MEDIA — Along party lines, Delaware County Council approved DELCORA’s establishment of a Rate Stabilization Trust stemming from their asset sale to Aqua Pennsylvania Wastewater. Republicans approved the measure and Democrats opposed it.
“Here, what satisfied me was the fact that the profit from the sale does not simply go into the pocket of the County of Delaware,” council Chairman John McBlain, a Republican, said.
Councilman Brian Zidek, a Democrat, was not as optimistic.
“Given that I obviously have no faith in the willingness of the DELCORA board to adhere to their duties as board members, I have no faith at all that this trust will be created or administered in the best interest of DELCORA or the citizens it serves,” he said.
On Sept. 17, the Delaware County Regional Water Quality Control Authority unanimously approved a $276.5 million merger with Aqua Pennsylvania Wastewater Inc. after a nine-week due diligence period. A large portion of the proceeds of the sale are expected to be directed to this trust, managed by Univest and expected to stabilize rates for ratepayers for 10 to 11 years.
The merger was not contingent on council's approval of the Rate Stabilization Trust.
"Our Number One goal throughout this process was to find a partner who would provide substantial public benefits such as stabilized rates for our ratepayers in the face of large, looming capital costs," DELCORA Executive Director Robert Willert said after the vote.
DELCORA officials said the sale proceeds would first be used to pay off outstanding debt and the remainder would be placed in a trust geared toward treasuries to stabilize customer rate increases. They said that through the sale, ratepayers are expected to save an average $1,400 through 2029.
They also noted that all DELCORA jobs would be protected and more professional opportunities would be made available.
Authority officials have said the need for the sale arose as it faced about $1.2 billion in new and continuing capital costs through 2028 to meet regulations set through the U.S. Environmental Protection Agency Long-Term Control Plan.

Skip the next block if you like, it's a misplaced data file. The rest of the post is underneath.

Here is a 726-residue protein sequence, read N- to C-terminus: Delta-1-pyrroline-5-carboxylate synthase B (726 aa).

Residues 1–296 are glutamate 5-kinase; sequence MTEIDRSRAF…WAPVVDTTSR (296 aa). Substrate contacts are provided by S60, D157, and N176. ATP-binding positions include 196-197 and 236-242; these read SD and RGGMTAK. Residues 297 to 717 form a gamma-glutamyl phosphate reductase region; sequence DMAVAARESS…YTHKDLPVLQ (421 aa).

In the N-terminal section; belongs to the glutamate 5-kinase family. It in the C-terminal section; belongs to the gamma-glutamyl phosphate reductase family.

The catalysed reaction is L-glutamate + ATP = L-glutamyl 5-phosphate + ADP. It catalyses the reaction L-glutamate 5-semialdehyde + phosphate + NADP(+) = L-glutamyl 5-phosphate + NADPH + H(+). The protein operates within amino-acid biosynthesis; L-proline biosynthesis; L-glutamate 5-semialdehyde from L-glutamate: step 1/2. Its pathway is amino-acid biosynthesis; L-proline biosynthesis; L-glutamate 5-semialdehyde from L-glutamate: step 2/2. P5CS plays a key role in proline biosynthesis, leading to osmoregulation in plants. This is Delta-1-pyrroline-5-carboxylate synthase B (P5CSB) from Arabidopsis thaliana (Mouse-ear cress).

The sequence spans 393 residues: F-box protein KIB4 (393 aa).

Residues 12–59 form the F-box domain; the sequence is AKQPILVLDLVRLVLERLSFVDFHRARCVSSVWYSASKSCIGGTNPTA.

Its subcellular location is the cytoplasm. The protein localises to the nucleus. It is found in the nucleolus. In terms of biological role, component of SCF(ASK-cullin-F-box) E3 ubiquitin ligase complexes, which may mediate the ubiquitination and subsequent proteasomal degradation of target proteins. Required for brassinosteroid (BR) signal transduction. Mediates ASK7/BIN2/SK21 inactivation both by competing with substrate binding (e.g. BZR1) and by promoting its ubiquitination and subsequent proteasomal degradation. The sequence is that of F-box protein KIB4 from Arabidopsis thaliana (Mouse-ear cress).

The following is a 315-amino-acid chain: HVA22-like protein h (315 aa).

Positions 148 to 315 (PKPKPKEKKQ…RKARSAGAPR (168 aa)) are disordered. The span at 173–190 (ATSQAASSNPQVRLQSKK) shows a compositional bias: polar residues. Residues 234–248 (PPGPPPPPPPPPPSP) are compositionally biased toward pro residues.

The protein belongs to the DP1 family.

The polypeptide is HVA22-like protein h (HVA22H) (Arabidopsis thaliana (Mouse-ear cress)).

McBlain said he had questions as well until he consulted with the lawyers hired by DELCORA.
"This has been an issue since the federal government and (the Pennsylvania Department of Environmental Protection) have changed their regulations and placed more requirements on DELCORA," he said. "My conclusion that I came to was, having worked for municipalities for many years, this has been an issue that has been approaching for many years."
Comparing it to the years-long situation with the Chester Water Authority and Aqua, he said the money wouldn't go "in the pocket of the city of Chester" - a matter which is under litigation.
"Instead," McBlain said of the DELCORA deal, "the money will be placed in a trust and will go toward lowering the rates to ameliorating any proposed increases in the future, at least over the next 10 or 11 years. That will protect the ratepayers in all of Delaware County and at the same time, enable our wastewater treatment facilities to be brought up to the standards that have now been implemented by the federal government or the state."
Zidek had a different opinion.
"I think this entire transaction, the sale and the creation of the trust violates the Municipal Authority Act," he said. "I think the members of the DELCORA board who have voted in favor of this transaction and continue to work for its implementation have breached the fiduciary duty they owe to DELCORA and the citizens of Delaware County by extension ... I think it does a disservice to all of the citizens of Delaware County who are served by DELCORA."
In existence for almost 50 years, DELCORA has approximately 500,000 customers in 42 municipalities in Delaware and Chester counties and is involved in the treatment of 100 million gallons of wastewater daily.
Next, the DELCORA-Aqua Pennsylvania Wastewater merger will go before the Pennsylvania Public Utility Commission for approval.